Wednesday, February 29, 2012

New California Poll Shows Strong Support for Equality

The most recent Field Poll finds a big increase in support for marriage equality among Californians. When Proposition 8 was passed in 2008 polls show very slim support for marriage equality: only 51% of voters favored the idea. At the ballot box, after a long, extremely dishonest campaign conducted by the National Organization for (sic) Marriage, the final vote was 52% against and 48% in favor of marriage equality. This was within the standard error rate for a poll of that size. Marriage equality polled 3 points below the best polling guess of 51%, but the error rate was 4.5%.

The newest Field Poll, however, shows support that is significant enough that equality would pass even if the entire error rates goes against supporting the measure. The current polls shows that 59% of voters approve of the idea, that is up 8 points since Proposition 8 passed. When these question was first asked in 1977 support stood at 28%. Opposition stood at a high in 1985 when 62% of voters opposed the idea. Today 34% oppose the idea.

Democrats support marriage equality 69% to 25%; independent voters support by 67% to 25%; and Republicans oppose the measure 55% to 39%. This shows some substantial changes since 2010. In the last two years support for equality increased by 1 percentage point among Democrats. Among Republicans the jump was 13 points, from 36% to 39%. Independents increased their support from 52% to 67%, an increase of 15 points. Even among self-identified conservatives support has increased from 20% to 30%.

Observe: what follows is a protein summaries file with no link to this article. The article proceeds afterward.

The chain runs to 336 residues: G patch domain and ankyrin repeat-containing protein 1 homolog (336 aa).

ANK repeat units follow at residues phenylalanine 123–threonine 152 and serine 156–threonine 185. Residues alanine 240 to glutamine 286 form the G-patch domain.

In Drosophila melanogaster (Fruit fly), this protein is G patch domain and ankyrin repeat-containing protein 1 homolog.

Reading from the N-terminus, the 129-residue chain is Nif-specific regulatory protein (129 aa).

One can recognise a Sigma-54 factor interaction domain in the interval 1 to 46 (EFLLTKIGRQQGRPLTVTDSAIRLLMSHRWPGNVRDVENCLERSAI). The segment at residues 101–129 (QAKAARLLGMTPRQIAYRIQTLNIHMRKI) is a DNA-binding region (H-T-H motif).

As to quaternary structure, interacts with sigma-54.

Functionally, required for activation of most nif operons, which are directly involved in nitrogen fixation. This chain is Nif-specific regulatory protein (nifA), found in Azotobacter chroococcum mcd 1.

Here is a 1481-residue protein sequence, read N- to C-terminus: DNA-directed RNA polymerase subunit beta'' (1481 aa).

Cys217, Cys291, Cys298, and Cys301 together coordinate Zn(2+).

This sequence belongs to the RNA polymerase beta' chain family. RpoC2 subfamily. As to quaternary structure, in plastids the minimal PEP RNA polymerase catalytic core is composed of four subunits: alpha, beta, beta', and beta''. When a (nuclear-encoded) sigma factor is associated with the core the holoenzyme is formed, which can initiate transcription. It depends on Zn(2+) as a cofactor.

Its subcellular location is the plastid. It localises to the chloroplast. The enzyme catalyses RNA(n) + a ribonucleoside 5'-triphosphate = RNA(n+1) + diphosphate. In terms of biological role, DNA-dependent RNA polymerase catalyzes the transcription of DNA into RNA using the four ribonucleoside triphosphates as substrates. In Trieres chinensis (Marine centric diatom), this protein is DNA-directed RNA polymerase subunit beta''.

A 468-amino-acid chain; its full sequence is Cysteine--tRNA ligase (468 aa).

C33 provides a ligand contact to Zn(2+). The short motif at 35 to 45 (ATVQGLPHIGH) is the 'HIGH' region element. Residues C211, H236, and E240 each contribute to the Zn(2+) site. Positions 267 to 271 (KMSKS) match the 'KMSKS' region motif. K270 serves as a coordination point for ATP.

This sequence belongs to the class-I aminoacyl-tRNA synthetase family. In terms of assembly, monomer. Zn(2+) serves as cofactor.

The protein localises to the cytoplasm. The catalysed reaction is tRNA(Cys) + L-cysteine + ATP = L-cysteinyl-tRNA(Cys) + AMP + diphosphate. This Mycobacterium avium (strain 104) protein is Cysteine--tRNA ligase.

Support has also increased among all age groups. Voters 18-39 support equality by 69%, which is up 8 points since 2010. Voters 50-65 support equality by 59%, up 13 points. And those 65 and older are now evenly split 45% to 45%, an increase of 3 points in the last two years.

Sixty percent of women support marriage equality while 58% of men do. A majority of white voters, 64%, support equality. Among Latino voters support is 53% and among Black voters and other minorities it 50% support.

Non-Christian believers support equality by 85%, the second highest level of support is from those with no religious preferences, 80%. Among Catholics 51% support equality and all Protestants are divided 45% in favor, 49% opposed, but I suspect if you broke this down you would find strong support in the more educated protestant sects and low support among the less-educated fundamentalists.

If voters are offered three choices: marriage, civil unions, or no legal representation, the support for legal recognition rises to 80% of the voters (51% for marriage, 29% for civil unions) with only 15% saying they want no legal representation whatsoever—which seems be to the position of the Republican Party.

Once again, polls indicate that young voters and independent voters are taking a libertarian position. This trend, across numerous issues, implies that these two groups in particular have been moving in a libertarian direction for some years.

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